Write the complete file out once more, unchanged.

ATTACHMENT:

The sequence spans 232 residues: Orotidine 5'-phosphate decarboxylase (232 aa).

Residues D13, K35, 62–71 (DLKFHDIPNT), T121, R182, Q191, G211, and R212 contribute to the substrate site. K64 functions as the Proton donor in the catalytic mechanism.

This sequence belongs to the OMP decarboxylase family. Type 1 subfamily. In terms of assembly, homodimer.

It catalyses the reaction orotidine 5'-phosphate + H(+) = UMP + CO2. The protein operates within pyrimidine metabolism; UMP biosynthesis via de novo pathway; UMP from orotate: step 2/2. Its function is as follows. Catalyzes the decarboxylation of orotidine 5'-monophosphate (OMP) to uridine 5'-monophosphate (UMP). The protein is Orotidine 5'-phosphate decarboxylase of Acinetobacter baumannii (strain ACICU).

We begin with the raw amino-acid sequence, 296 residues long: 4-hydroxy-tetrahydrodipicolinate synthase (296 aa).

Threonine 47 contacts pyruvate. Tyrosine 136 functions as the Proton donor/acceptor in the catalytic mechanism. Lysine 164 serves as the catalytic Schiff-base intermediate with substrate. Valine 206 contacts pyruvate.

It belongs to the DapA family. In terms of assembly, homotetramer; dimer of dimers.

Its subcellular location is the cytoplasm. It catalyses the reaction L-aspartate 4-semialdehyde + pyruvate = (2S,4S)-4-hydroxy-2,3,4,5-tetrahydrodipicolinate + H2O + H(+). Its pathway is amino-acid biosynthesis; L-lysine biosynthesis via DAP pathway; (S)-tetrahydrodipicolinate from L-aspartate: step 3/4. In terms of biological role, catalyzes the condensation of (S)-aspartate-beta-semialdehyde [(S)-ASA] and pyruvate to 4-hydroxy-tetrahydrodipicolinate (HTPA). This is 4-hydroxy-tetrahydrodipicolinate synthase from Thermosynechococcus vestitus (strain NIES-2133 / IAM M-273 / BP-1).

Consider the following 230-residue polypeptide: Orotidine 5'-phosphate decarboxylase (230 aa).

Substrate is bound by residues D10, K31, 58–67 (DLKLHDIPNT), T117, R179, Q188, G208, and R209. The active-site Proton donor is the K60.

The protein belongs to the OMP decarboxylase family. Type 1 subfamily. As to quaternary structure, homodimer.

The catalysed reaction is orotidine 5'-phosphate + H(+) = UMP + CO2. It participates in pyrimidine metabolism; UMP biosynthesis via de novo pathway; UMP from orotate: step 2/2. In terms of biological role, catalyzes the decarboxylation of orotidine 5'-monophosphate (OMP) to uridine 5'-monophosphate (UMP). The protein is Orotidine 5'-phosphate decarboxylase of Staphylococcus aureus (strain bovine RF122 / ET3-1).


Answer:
The sequence spans 232 residues: Orotidine 5'-phosphate decarboxylase (232 aa).

Residues D13, K35, 62–71 (DLKFHDIPNT), T121, R182, Q191, G211, and R212 contribute to the substrate site. K64 functions as the Proton donor in the catalytic mechanism.

This sequence belongs to the OMP decarboxylase family. Type 1 subfamily. In terms of assembly, homodimer.

It catalyses the reaction orotidine 5'-phosphate + H(+) = UMP + CO2. The protein operates within pyrimidine metabolism; UMP biosynthesis via de novo pathway; UMP from orotate: step 2/2. Its function is as follows. Catalyzes the decarboxylation of orotidine 5'-monophosphate (OMP) to uridine 5'-monophosphate (UMP). The protein is Orotidine 5'-phosphate decarboxylase of Acinetobacter baumannii (strain ACICU).

We begin with the raw amino-acid sequence, 296 residues long: 4-hydroxy-tetrahydrodipicolinate synthase (296 aa).

Threonine 47 contacts pyruvate. Tyrosine 136 functions as the Proton donor/acceptor in the catalytic mechanism. Lysine 164 serves as the catalytic Schiff-base intermediate with substrate. Valine 206 contacts pyruvate.

It belongs to the DapA family. In terms of assembly, homotetramer; dimer of dimers.

Its subcellular location is the cytoplasm. It catalyses the reaction L-aspartate 4-semialdehyde + pyruvate = (2S,4S)-4-hydroxy-2,3,4,5-tetrahydrodipicolinate + H2O + H(+). Its pathway is amino-acid biosynthesis; L-lysine biosynthesis via DAP pathway; (S)-tetrahydrodipicolinate from L-aspartate: step 3/4. In terms of biological role, catalyzes the condensation of (S)-aspartate-beta-semialdehyde [(S)-ASA] and pyruvate to 4-hydroxy-tetrahydrodipicolinate (HTPA). This is 4-hydroxy-tetrahydrodipicolinate synthase from Thermosynechococcus vestitus (strain NIES-2133 / IAM M-273 / BP-1).

Consider the following 230-residue polypeptide: Orotidine 5'-phosphate decarboxylase (230 aa).

Substrate is bound by residues D10, K31, 58–67 (DLKLHDIPNT), T117, R179, Q188, G208, and R209. The active-site Proton donor is the K60.

The protein belongs to the OMP decarboxylase family. Type 1 subfamily. As to quaternary structure, homodimer.

The catalysed reaction is orotidine 5'-phosphate + H(+) = UMP + CO2. It participates in pyrimidine metabolism; UMP biosynthesis via de novo pathway; UMP from orotate: step 2/2. In terms of biological role, catalyzes the decarboxylation of orotidine 5'-monophosphate (OMP) to uridine 5'-monophosphate (UMP). The protein is Orotidine 5'-phosphate decarboxylase of Staphylococcus aureus (strain bovine RF122 / ET3-1).